Faster and more frequent EV charging stations will help Aussies upgrade to EVs IMAGE Canva
Faster and more frequent EV charging stations will help Aussies upgrade to EVs Image: Canva
  • 42% of Aussies have revealed an EV will be their next car, according to Money.com.
  • 21% of those who don't want an EV said there are too few charging stations. 
  • Electric communities will help consumers buck the trend of high energy costs

With the annual purchase rate for electric vehicles set to rise to the hundreds of thousands, the demand for charging station infrastructure, and more clean energy opportunities, is increasing.

42 per cent of Aussies have revealed an electric vehicle (EV) will be their next car purchase, according to a new survey of an independent panel of 1010 Australians, commissioned by leading finance platform Money.com.au.

A third of respondents revealed they will buy an EV when they’re ready to upgrade their existing car, while eight per cent will purchase one before they are ready for an upgrade. Just one per cent already owned an EV.

41 per cent of the respondents who didn’t express an interest in upgrading to an EV revealed high EV prices was a main barrier and 21 per cent because of Australia’s relatively low number of charging stations. 

Low EV charger numbers leave holidaymakers miffed

Australia has just over 3000 electric vehicle charging stations (and 6500 petrol stations). While existing stations are widespread, at most there are only one or two outlets per station, which has led to queues of EV owners over the 2022-2023 holiday period.

The NRMA, which manages 55 charging stations across New South Wales, reported a 50% increase in demand during the first week of January. The increase was even higher at the busiest locations in Homebush and Mittagong.

Significant government investment in regional EV infrastructure is the key to ending the wait times.

However, State Governments are planning to roll out more charging stations to close the gap. In NSW alone, the Government plans to roll out more than 500 fast-charging stations to recharge vehicles in a matter of 15 minutes, as opposed to former wait times of up to six hours, while the ACT Government anticipates it will need 600-1000 chargers installed by 2030 to support its renewable energy transition.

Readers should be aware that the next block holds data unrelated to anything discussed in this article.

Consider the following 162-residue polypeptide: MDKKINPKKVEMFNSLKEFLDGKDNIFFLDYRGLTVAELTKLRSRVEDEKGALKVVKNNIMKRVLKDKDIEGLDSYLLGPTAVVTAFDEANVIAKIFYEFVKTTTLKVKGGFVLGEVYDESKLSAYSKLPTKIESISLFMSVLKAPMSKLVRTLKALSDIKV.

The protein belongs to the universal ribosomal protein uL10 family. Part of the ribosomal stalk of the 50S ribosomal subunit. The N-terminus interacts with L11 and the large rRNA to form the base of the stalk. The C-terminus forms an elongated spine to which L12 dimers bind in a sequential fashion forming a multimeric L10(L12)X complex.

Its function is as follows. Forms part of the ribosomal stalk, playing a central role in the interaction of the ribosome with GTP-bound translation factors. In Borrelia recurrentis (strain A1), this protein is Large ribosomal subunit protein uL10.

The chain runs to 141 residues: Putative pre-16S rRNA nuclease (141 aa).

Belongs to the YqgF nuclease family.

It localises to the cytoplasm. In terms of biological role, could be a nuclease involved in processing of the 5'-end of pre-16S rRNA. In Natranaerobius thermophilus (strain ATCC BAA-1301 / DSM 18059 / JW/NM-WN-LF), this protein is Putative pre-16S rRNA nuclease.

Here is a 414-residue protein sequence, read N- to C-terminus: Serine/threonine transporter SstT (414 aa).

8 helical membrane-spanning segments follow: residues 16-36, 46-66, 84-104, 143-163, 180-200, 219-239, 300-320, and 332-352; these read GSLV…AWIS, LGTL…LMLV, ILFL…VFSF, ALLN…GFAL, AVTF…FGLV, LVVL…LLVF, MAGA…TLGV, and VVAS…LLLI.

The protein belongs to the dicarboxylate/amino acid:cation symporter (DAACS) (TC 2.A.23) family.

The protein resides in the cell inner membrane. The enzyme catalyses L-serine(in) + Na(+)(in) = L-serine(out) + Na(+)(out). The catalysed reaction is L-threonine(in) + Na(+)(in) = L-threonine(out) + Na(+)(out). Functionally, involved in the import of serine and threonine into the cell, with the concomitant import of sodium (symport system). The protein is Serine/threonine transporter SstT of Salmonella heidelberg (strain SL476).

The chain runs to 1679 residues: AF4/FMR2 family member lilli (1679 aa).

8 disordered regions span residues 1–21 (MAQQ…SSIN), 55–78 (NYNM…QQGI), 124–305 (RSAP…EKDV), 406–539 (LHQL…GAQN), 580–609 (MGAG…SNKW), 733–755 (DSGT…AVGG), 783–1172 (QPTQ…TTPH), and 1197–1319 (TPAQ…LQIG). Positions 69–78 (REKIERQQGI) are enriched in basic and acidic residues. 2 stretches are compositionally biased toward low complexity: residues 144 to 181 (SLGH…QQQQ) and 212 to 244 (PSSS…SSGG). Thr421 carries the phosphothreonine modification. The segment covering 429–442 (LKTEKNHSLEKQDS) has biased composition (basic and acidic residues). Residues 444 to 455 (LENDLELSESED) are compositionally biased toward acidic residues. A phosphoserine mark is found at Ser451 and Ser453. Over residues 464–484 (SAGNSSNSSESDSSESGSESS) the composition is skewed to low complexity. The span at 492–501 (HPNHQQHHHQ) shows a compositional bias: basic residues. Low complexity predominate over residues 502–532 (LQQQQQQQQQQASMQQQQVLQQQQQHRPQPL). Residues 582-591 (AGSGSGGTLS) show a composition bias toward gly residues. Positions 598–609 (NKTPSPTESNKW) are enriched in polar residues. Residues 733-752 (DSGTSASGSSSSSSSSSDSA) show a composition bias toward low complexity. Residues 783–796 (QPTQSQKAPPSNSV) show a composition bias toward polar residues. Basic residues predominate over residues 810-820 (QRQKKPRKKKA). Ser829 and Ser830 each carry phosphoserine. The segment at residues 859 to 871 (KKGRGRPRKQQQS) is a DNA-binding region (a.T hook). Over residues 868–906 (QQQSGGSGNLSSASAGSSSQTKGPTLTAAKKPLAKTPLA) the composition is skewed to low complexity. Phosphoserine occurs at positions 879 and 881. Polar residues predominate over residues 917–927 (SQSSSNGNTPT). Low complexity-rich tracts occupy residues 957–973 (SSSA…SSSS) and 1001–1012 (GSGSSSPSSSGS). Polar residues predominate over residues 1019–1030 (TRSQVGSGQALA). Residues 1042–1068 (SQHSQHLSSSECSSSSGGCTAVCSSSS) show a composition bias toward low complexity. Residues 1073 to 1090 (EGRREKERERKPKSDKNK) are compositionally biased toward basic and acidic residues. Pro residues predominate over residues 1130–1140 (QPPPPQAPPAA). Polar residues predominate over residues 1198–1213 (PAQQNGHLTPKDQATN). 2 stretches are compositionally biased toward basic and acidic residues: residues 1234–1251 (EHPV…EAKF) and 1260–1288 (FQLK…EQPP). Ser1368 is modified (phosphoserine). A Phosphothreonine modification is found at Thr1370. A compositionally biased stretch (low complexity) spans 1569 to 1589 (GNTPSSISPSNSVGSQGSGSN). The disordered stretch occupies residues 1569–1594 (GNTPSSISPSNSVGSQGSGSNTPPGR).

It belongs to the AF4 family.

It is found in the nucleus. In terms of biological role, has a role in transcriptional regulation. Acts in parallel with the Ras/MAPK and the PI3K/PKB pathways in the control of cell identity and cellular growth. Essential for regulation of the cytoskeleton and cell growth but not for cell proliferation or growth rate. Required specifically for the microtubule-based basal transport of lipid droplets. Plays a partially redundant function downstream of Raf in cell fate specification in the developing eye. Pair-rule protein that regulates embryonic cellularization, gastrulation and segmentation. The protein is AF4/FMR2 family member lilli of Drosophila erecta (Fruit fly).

The fast track

NSW is investing $39.4 million in the first of three rounds of Fast Charging Grants to co-fund 86 new fast and ultra-fast EV charging stations, each with four to 15 bays.

Each station will contain a minimum of two ultra-fast EV charging bays of 350kW capacity, and two fast charging bays of 175kW, and all stations will be fully powered with renewable energy. Modern EVs will be able to plug in to the stations and charge from 20 per cent to 80 per cent in around 15 minutes.

A BP Pulse station in Queensland IMAGE cleantechnica.com
A BP Pulse station in Queensland IMAGE cleantechnica.com

The successful applicants from this round are Ampol, BP, Evie Networks, Tesla, the NRMA and Zeus Renewables.

All 250 stations will be built over the next 24 months with a mix of highway and inner-city sites, ensuring chargers are no more than 5km apart in metropolitan areas and no more than 100km apart on major roads and highways across NSW.

The second round of co-funding is expected to open towards the end of this year.

Electric vehicle costs to come down

Licenced financial adviser and Money.com.au spokesperson Helen Baker said that electric vehicles are expensive like any new technologies at the start. “However, similar to other products, such as solar panels, while the upfront cost is high, the running cost can be significantly lower.”

As an example, the average monthly cost to run a sedan that travels 20,000 km per year is approximately $393, while an electric vehicle equivalent can cost just $161 to run.

“If State Governments stay on track to remove the purchasing barriers by delivering more charging infrastructure, and if more electric vehicle models enter the market, we will see a stronger take-up over the next few years, particularly on the other side of an anticipated economic downturn.” says Barker.

Electric communities in development

Stockland has started construction on its first all-electric community in Western Australia – Stockland Wildflower – located in Piara Waters, 26 kilometres south of Perth’s CBD.

Wildflower will comprise approximately 370 homes, each including provisions for electric vehicle charging points in every homeowner’s garage.

These homes have the potential to reduce energy costs for residents, while also lessening emissions through improved energy efficiency through the use of electric appliances such as induction cooktops, and offering cool roof options designed to reflect more sunlight and absorb less heat than a standard roof.

Stockland General Manager – WA Communities, Col Dutton, said that Wildflower will encourage Western Australians to embrace sustainable homes. “Plus, households can save money through lower energy costs, especially when coupled with solar panels, insulation, and smarter air conditioning.”

WA’s Minister for the Environment and Climate Action, the Hon. Reece Whitby said it’s important for Australian businesses to take the lead when it comes to developing more energy efficient homes. “A home is the biggest purchase most of us will ever make, and it’s important for owners to know that it’s energy efficient. It helps their hip pocket and the environment.”



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